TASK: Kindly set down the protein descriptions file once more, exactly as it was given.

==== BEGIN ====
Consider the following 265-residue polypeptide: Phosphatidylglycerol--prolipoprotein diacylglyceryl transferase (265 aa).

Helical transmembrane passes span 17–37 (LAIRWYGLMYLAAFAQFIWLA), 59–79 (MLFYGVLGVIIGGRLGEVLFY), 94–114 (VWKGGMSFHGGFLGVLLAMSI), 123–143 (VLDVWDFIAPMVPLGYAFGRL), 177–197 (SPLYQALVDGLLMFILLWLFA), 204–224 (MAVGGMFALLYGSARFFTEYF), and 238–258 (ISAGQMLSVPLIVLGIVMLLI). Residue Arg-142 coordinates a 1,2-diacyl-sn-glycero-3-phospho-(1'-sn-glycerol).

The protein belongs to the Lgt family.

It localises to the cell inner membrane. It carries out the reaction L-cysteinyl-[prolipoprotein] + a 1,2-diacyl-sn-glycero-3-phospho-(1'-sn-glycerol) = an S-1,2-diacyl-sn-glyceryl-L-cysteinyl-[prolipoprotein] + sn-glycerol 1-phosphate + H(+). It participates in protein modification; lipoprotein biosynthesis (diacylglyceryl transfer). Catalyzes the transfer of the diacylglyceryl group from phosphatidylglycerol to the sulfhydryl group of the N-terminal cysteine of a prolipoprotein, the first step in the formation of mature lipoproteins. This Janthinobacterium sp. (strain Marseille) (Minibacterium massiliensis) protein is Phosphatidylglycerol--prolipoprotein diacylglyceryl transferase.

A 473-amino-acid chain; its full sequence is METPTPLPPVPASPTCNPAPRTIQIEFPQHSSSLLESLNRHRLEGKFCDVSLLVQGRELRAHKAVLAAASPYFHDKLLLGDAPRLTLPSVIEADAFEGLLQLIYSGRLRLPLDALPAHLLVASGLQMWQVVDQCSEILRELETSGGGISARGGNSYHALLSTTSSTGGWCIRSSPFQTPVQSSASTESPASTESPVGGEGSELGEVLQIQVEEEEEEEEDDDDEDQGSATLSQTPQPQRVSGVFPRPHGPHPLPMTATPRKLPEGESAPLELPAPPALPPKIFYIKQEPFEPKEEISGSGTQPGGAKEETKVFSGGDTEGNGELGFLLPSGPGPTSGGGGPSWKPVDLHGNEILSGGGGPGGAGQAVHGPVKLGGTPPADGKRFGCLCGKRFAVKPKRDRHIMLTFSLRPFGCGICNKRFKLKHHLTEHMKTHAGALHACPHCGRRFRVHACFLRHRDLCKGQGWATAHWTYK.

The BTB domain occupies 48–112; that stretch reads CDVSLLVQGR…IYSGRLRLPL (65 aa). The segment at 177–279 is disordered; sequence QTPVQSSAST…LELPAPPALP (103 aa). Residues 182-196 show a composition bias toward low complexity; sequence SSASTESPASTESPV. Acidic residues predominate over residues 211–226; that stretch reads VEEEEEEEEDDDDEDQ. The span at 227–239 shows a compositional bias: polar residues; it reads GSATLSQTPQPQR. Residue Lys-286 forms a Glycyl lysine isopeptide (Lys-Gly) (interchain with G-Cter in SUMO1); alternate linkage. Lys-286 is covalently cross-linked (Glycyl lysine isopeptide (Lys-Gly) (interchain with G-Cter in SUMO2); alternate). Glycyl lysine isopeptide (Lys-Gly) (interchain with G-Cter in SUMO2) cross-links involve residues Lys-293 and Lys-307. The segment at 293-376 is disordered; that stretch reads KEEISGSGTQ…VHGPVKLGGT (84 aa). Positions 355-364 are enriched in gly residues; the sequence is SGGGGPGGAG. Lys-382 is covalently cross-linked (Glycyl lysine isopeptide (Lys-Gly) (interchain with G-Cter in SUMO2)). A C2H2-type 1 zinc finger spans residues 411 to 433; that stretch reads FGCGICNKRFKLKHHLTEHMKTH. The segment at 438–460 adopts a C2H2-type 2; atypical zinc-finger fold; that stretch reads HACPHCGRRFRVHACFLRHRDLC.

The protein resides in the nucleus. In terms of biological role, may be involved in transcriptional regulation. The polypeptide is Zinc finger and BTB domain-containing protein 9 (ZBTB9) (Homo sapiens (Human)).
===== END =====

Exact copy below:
Consider the following 265-residue polypeptide: Phosphatidylglycerol--prolipoprotein diacylglyceryl transferase (265 aa).

Helical transmembrane passes span 17–37 (LAIRWYGLMYLAAFAQFIWLA), 59–79 (MLFYGVLGVIIGGRLGEVLFY), 94–114 (VWKGGMSFHGGFLGVLLAMSI), 123–143 (VLDVWDFIAPMVPLGYAFGRL), 177–197 (SPLYQALVDGLLMFILLWLFA), 204–224 (MAVGGMFALLYGSARFFTEYF), and 238–258 (ISAGQMLSVPLIVLGIVMLLI). Residue Arg-142 coordinates a 1,2-diacyl-sn-glycero-3-phospho-(1'-sn-glycerol).

The protein belongs to the Lgt family.

It localises to the cell inner membrane. It carries out the reaction L-cysteinyl-[prolipoprotein] + a 1,2-diacyl-sn-glycero-3-phospho-(1'-sn-glycerol) = an S-1,2-diacyl-sn-glyceryl-L-cysteinyl-[prolipoprotein] + sn-glycerol 1-phosphate + H(+). It participates in protein modification; lipoprotein biosynthesis (diacylglyceryl transfer). Catalyzes the transfer of the diacylglyceryl group from phosphatidylglycerol to the sulfhydryl group of the N-terminal cysteine of a prolipoprotein, the first step in the formation of mature lipoproteins. This Janthinobacterium sp. (strain Marseille) (Minibacterium massiliensis) protein is Phosphatidylglycerol--prolipoprotein diacylglyceryl transferase.

A 473-amino-acid chain; its full sequence is METPTPLPPVPASPTCNPAPRTIQIEFPQHSSSLLESLNRHRLEGKFCDVSLLVQGRELRAHKAVLAAASPYFHDKLLLGDAPRLTLPSVIEADAFEGLLQLIYSGRLRLPLDALPAHLLVASGLQMWQVVDQCSEILRELETSGGGISARGGNSYHALLSTTSSTGGWCIRSSPFQTPVQSSASTESPASTESPVGGEGSELGEVLQIQVEEEEEEEEDDDDEDQGSATLSQTPQPQRVSGVFPRPHGPHPLPMTATPRKLPEGESAPLELPAPPALPPKIFYIKQEPFEPKEEISGSGTQPGGAKEETKVFSGGDTEGNGELGFLLPSGPGPTSGGGGPSWKPVDLHGNEILSGGGGPGGAGQAVHGPVKLGGTPPADGKRFGCLCGKRFAVKPKRDRHIMLTFSLRPFGCGICNKRFKLKHHLTEHMKTHAGALHACPHCGRRFRVHACFLRHRDLCKGQGWATAHWTYK.

The BTB domain occupies 48–112; that stretch reads CDVSLLVQGR…IYSGRLRLPL (65 aa). The segment at 177–279 is disordered; sequence QTPVQSSAST…LELPAPPALP (103 aa). Residues 182-196 show a composition bias toward low complexity; sequence SSASTESPASTESPV. Acidic residues predominate over residues 211–226; that stretch reads VEEEEEEEEDDDDEDQ. The span at 227–239 shows a compositional bias: polar residues; it reads GSATLSQTPQPQR. Residue Lys-286 forms a Glycyl lysine isopeptide (Lys-Gly) (interchain with G-Cter in SUMO1); alternate linkage. Lys-286 is covalently cross-linked (Glycyl lysine isopeptide (Lys-Gly) (interchain with G-Cter in SUMO2); alternate). Glycyl lysine isopeptide (Lys-Gly) (interchain with G-Cter in SUMO2) cross-links involve residues Lys-293 and Lys-307. The segment at 293-376 is disordered; that stretch reads KEEISGSGTQ…VHGPVKLGGT (84 aa). Positions 355-364 are enriched in gly residues; the sequence is SGGGGPGGAG. Lys-382 is covalently cross-linked (Glycyl lysine isopeptide (Lys-Gly) (interchain with G-Cter in SUMO2)). A C2H2-type 1 zinc finger spans residues 411 to 433; that stretch reads FGCGICNKRFKLKHHLTEHMKTH. The segment at 438–460 adopts a C2H2-type 2; atypical zinc-finger fold; that stretch reads HACPHCGRRFRVHACFLRHRDLC.

The protein resides in the nucleus. In terms of biological role, may be involved in transcriptional regulation. The polypeptide is Zinc finger and BTB domain-containing protein 9 (ZBTB9) (Homo sapiens (Human)).